Marvel, during a major movie weekend, made some questionable choices. It published a brand new story by the strong creative team of Mike Carey and Greg Land. But it was an X-Men story, not Iron Man or even the Hulk. Those two characters, who appear in movies this summer, were relegated to a new Marvel Adventures book.

The Free 41 could have been worse. There was variety, from kids’ books to comic book journalism to books where the protagonist doesn’t wear a mask. Indie publishers provided the bulk of the books but only one publisher, Oni Press, offered a full-length story that was outside the superhero genre. Unsurprisingly, superheroes, rather than regular Joes, had the highest representation.

If I were to offer a sappy speech about FCBD, the first thing I would say is that the event is supposed to be about more than just the free comics. It’s supposed to be a celebration of the medium, its power to tell a story, its rich history. But how can I believe that when most books bothered only to make a pitch to buy the next one, the real one?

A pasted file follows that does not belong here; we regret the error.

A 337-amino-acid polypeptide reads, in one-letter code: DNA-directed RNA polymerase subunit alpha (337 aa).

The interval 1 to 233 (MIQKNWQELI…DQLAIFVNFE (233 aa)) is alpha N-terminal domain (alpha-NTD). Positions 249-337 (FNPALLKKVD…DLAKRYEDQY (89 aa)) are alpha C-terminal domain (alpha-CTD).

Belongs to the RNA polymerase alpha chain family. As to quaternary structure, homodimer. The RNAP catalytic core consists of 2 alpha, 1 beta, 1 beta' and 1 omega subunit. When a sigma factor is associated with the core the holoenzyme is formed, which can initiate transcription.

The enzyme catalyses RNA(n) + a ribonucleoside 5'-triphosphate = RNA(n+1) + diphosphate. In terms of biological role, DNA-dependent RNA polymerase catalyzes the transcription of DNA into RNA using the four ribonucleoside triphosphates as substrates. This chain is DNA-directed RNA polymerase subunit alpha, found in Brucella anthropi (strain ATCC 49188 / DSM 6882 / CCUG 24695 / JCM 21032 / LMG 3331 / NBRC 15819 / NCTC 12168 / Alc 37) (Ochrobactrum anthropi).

If FCBD was about seriously good comics, the titles offered would have been worth reading. But where was the free issue of DMZ? Of Fables? Of Thunderbolts? Of The Fantastic Four? Of Ex Machina? Of The Killer? Of Uncanny X-Men? Of 100 Bullets? Of anything happening now? Of the book that will transform someone into a Marvel Zombie? Of the book that will make someone an addict of any comic book genre?

A free book along those lines wasn’t in my thick stack. And I doubt that many people who were in a comic shop for the first time will visit again and leave with an altogether different stack that contains a receipt. Reading an FCBD comic is like talking to the friend who tells you that he has an amazing story, but he doesn’t have the time to tell it to you right now. There were people in the stores, and FCBD deserves credit for this. But all these people ever got was a tease.

The smart shop owners built events into the day — artist signings, contests, etc. Some owners, however, can’t afford to do that. The villain of FCBD becomes the low quality comics that are not truly indicative of today’s comics — whether mainstream or indie. And if comic publishers want new readers, than they need to give the newbies the same comics that the old readers will pay for. The best sales pitch is a cliffhanger, not another six-page preview.

Steroid Nation and American Gladiators


They are the new Davids.